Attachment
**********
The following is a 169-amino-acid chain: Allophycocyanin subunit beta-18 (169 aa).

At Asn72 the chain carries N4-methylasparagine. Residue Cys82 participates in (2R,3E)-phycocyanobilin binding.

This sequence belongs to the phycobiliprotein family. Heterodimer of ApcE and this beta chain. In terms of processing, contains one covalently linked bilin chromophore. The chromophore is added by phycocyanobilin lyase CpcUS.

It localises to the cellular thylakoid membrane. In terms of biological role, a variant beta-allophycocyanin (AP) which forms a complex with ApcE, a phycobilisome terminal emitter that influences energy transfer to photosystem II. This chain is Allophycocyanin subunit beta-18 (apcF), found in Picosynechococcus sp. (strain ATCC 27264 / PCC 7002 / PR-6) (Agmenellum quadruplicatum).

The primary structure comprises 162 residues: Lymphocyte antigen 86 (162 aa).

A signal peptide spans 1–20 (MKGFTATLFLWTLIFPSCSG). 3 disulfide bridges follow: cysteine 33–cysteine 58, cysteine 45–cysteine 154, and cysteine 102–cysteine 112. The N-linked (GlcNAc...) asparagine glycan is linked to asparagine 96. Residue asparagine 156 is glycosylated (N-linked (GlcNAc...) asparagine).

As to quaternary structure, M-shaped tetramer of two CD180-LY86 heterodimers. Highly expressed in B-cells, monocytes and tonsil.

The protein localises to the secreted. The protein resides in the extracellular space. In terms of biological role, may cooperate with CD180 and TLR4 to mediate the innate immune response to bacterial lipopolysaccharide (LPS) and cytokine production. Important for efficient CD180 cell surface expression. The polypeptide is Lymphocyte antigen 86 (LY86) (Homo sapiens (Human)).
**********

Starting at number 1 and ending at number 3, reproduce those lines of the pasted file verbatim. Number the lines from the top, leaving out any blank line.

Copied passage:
The following is a 169-amino-acid chain: Allophycocyanin subunit beta-18 (169 aa).

At Asn72 the chain carries N4-methylasparagine. Residue Cys82 participates in (2R,3E)-phycocyanobilin binding.

This sequence belongs to the phycobiliprotein family. Heterodimer of ApcE and this beta chain. In terms of processing, contains one covalently linked bilin chromophore. The chromophore is added by phycocyanobilin lyase CpcUS.